Welcome back to Jackie Buxton today, who visited the blog earlier this year on the launch of her memoir, Tea and Chemo, and is now here again to chat about her debut novel, Glass Houses, which came out in June 2016. It’s a modern day morality tale that opens with a car accident that one of the main characters, Tori, has apparently caused by texting while driving on the motorway.
Jackie, I found the exploration of blame and judgement, and what to me felt like a modern day witch hunt, fascinating. Can you tell us what made you want to explore this side of human nature?
I’ve always been interested in the human psyche, particularly when it comes to our foibles and hypocrisies. We jump a red light because we’re late, for example, but conveniently forget about this as we rant at the tale of somebody committing a similar traffic violation which has more serious consequences.
Years before I wrote the first words of Glass Houses, a couple of, ‘wrong place, wrong time’ articles in the news where press and public had demonised the perpetrator of a foolish but not malicious act, had really got my mind buzzing with the contradictions of human behaviour. I found myself asking: if there are no unfortunate repercussions from our ‘crime’, if we escape without incident, are we any less guilty than the person whose ‘crime’ does have consequences and whose life is thrust into a desperately dark place? In a caring, cohesive society, what should the appropriate punishment be for somebody who has done something stupid but not through malice or cold-blooded evil? And I couldn’t help thinking that people in glass houses shouldn’t throw stones…
The effects of the accident that the book opens with ripple out into many lives for a long time, yet the main character Tori, refuses to let it ruin her life. Where did the inspiration for Tori come from?
I guess the inspiration came from lots of different behaviours and personality traits I admire and from the role I needed Tori to perform in the story. I needed a feisty, strong but flawed character. I wanted the type of person who when they hit rock bottom, manages to find a strength to fight which they might not have known they had. I see this time and time again in my contemporaries, community and beyond: people who appear to ‘have no luck’ but emerge battered and bruised, but smiling and appreciative.
This impresses me much more than riches or rank ever could. Tori needed a big dollop of this. I wanted her to be an ordinary person who when pushed to the brink, could be quite inspiring – a little like any of us, I hope. In trying to forge a new life she has the very best of intentions but – hey – she’s never done this before and so her actions don’t always give her the outcome she anticipates. If people were to read the novel as I hope, thinking, ‘There but for the grace of god go I,’ then there was no place for a superhero. Tori had to be any one of us.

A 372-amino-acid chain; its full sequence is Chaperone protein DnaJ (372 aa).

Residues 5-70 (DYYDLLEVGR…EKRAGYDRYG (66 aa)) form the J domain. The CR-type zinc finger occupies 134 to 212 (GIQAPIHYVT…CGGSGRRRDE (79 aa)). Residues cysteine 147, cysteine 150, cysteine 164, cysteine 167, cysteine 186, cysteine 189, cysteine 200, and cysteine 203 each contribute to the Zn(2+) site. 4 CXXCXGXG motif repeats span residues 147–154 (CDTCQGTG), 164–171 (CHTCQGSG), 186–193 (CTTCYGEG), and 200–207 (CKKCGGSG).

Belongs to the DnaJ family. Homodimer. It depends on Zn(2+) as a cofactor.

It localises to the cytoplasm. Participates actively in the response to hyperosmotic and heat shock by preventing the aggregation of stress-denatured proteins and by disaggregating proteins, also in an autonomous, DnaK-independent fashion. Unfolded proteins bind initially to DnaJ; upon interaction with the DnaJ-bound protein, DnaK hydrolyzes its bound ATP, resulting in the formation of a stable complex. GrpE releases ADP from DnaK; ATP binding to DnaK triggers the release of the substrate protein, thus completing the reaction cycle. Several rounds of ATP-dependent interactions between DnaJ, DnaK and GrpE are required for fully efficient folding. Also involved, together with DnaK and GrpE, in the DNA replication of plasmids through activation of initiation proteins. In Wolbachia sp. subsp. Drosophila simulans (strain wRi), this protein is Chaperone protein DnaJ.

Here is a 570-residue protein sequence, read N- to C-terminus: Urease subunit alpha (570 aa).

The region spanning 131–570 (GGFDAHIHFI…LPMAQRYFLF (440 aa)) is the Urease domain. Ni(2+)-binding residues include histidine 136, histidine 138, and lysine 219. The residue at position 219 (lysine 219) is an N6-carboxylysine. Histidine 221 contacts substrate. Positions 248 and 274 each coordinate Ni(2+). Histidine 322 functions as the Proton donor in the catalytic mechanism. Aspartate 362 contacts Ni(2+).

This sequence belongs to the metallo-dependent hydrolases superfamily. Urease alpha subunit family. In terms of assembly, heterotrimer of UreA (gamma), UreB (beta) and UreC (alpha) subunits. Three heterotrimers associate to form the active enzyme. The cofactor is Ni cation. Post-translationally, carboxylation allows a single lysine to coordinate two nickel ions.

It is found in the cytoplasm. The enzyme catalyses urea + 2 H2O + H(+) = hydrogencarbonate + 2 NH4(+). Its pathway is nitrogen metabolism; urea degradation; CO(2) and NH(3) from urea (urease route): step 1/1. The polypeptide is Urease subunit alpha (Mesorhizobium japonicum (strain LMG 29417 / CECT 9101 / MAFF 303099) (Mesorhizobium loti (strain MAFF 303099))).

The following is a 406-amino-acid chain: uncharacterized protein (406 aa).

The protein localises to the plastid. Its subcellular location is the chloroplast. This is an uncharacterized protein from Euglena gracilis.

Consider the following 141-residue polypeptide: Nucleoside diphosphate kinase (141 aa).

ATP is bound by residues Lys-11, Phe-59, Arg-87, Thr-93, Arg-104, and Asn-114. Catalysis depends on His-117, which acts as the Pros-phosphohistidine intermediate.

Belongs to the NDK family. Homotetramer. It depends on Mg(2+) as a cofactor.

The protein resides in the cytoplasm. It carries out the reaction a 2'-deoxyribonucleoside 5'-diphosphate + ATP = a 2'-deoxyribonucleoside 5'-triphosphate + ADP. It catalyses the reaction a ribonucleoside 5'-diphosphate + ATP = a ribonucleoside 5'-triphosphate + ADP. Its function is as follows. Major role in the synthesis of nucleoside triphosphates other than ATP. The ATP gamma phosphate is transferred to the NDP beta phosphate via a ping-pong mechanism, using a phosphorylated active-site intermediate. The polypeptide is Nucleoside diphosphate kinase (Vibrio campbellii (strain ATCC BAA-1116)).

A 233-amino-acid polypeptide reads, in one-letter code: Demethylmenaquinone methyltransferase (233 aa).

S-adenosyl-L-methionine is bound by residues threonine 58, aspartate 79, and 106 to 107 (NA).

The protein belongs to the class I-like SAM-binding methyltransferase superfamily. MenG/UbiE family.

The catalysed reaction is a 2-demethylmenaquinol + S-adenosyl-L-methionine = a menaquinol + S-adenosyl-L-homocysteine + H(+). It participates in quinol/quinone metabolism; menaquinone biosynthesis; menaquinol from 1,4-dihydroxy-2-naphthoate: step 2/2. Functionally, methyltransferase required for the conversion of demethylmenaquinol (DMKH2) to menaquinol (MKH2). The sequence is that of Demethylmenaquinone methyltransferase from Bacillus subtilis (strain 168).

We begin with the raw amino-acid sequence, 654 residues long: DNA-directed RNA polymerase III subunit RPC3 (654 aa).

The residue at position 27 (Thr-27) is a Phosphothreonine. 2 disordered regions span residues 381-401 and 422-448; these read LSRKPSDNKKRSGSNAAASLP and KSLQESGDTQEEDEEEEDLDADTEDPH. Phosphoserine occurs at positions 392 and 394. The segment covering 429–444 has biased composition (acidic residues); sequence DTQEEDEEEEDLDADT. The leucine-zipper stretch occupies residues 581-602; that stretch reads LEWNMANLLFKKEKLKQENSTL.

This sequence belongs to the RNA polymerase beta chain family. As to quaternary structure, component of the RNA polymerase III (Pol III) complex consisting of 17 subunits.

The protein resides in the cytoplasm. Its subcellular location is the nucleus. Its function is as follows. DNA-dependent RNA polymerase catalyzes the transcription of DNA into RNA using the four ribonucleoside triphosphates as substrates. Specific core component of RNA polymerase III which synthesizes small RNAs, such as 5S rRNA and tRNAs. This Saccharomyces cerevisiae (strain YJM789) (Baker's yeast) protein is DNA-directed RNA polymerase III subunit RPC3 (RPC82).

I also needed Tori to be middle-aged. I wanted her to be a positive representation of a woman in her fifties, a concept sometimes over-looked in fiction. It’s a bizarre notion, granted, as she’s committed such a selfish act but I hope that readers find her zeal, joie de vivre and tenacity impressive and her idealism and ethics at the very least, appealing.
Etta, who helps Tori at the scene of the accident, is your second narrator, and I think you handle the impact it has on her life really well and the morality questions it poses in her mind about her previous actions. Was it always going to be told from the two points of view or did one character come first?
Oh, that’s made my day, thank you!
And how funny you should ask about the points of view. Glass Houses was going to be one woman and one stupid mistake and that woman was Tori. It’s unimaginable to me now that Etta didn’t really exist in the early days when over the years, she’s become as real to me as a sister. She had a cameo appearance in the original first chapter but only as a ‘witness’. She was a ‘tool’ to help show Tori slumped over the steering wheel because Tori wasn’t in a position to describe herself and omniscient narration wouldn’t have been evocative enough, I felt.
Early readers were unanimous in asking questions about the witness who finally had a name: Etta. And as I answered them, Etta started to have feelings, opinions, a character and motivations and thus she developed a life, and a secret, of her own.
I don’t want to give anything away but I really didn’t anticipate the ending – did you know right from the start that this was how it would end? If not, when did you realise?
One of the aspects I’ve been most pleased (read: relieved) about has been people’s reaction to the ending. I’d have been so disappointed if people said they’d seen it coming 200 pages earlier. Instead it tends to prove a shock. Excellent!
And yes, it’s very difficult to talk about the ending without giving anything away. Suffice it to say, I had a very good idea of the beginning and the final scene, as well as a good picture of Tori Williams, before I wrote the first word of the story. Everything in between came as a result of working towards that final chapter.
The framework, the essential element of the ending, has therefore been there from the start. However, I can say that in the beginning, there were only two people involved in the final scene – it’s much busier now.
Thanks so much for having me on your blog, Amanda, and for asking great questions, as ever.
Thanks so much for coming on the blog again, Jackie! See you here again when the next book comes out.
You can get a copy of both Glass Houses and Tea and Chemo on Amazon and on the Urbane Publication website using the following links:
- Glass Houses on Amazon
- Glass Houses on Urbane Publications
- Tea and Chemo on Amazon
- Tea and Chemo on Urbane Publications